248+ SpA Choice Specs Glaceon Blizzard vs. 0 HP / 0 SpD Gallade: 286-337 (103.24 - 121.66%) -- guaranteed OHKO


    248+ SpA Choice Specs Glaceon Blizzard vs. 248 HP / 244+ SpD Gallade: 211-250 (62.24 - 73.74%) -- guaranteed 2HKO after Stealth Rock and weather


    248+ SpA Choice Specs Glaceon Blizzard vs. 12 HP / 252+ SpD Thick Fat Hariyama: 159-187 (36.8 - 43.28%) -- guaranteed 3HKO after Stealth Rock and weather




    248+ SpA Choice Specs Glaceon Blizzard vs. 4 HP / 0 SpD Kabutops: 216-254 (82.44 - 96.94%) -- guaranteed OHKO after Stealth Rock and weather


    248+ SpA Choice Specs Glaceon Hidden Power Fire vs. 100 HP / 0 SpD Klinklang: 288-340 (100.69 -

    118.88%) -- guaranteed OHKO


    248+ SpA Choice Specs Glaceon Blizzard vs. 40 HP / 216+ SpD Lanturn: 143-168 (35.66 - 41.89%) -- guaranteed 3HKO after Stealth Rock and weather


    248+ SpA Choice Specs Glaceon Blizzard vs. 24 HP / 0 SpD Magmortar: 168-198 (56.56 - 66.66%) -- guaranteed 2HKO after Stealth Rock and weather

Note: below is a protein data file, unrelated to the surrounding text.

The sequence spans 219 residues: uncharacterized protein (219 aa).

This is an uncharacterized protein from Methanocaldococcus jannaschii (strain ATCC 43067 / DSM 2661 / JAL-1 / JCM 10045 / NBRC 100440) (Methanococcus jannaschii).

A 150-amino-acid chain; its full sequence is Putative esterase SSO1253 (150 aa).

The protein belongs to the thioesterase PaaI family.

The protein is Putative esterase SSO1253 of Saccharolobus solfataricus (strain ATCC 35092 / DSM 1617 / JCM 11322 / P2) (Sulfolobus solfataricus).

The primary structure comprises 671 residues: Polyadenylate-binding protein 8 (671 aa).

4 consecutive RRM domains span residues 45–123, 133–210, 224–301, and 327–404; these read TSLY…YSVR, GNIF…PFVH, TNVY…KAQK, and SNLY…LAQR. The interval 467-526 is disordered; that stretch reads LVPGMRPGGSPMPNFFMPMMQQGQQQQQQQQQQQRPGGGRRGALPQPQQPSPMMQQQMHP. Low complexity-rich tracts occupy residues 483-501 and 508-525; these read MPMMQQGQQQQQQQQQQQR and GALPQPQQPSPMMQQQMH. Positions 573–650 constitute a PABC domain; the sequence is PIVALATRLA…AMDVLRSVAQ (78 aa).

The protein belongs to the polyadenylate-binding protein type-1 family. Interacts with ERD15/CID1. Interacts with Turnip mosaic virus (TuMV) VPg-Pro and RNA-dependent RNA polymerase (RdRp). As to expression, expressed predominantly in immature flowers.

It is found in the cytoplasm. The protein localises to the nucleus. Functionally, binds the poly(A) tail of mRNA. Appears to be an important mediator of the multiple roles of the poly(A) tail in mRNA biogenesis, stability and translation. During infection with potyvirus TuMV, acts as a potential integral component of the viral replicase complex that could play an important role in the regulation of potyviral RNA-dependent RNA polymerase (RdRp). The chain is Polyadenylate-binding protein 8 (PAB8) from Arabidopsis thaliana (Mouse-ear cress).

248+ SpA Choice Specs Glaceon Hidden Power Fire vs. 4 HP / 0 SpD Magneton: 336-396 (138.84 - 163.63%) -- guaranteed OHKO


    248+ SpA Choice Specs Glaceon Hidden Power Fire vs. 252 HP / 252+ SpD Eviolite Magneton: 152-180 (50 - 59.21%) -- guaranteed 2HKO after Stealth Rock and weather




    248+ SpA Choice Specs Glaceon Blizzard vs. 252 HP / 0 SpD Mesprit: 309-364 (84.89 - 100%) -- guaranteed OHKO after Stealth Rock


    248+ SpA Choice Specs Glaceon Blizzard vs. 248 HP / 0 SpD Moltres: 369-435 (96.34 - 113.57%) -- guaranteed OHKO after weather


    248+ SpA Choice Specs Glaceon Blizzard vs. 252 HP / 4 SpD Omastar: 214-252 (62.2 - 73.25%) -- guaranteed 2HKO after weather


    248+ SpA Choice Specs Glaceon Blizzard vs. 252 HP / 4 SpD Poliwrath: 174-206 (45.31 - 53.64%) -- 93.36% chance to 2HKO after Stealth Rock and weather


    248+ SpA Choice Specs Glaceon Blizzard vs. 252 HP / 4 SpD Quagsire: 454-535 (115.22 - 135.78%) -- guaranteed OHKO


    248+ SpA Choice Specs Glaceon Blizzard vs. 252 HP / 0 SpD Qwilfish: 259-306 (77.54 - 91.61%) -- 31.25% chance to OHKO after Stealth Rock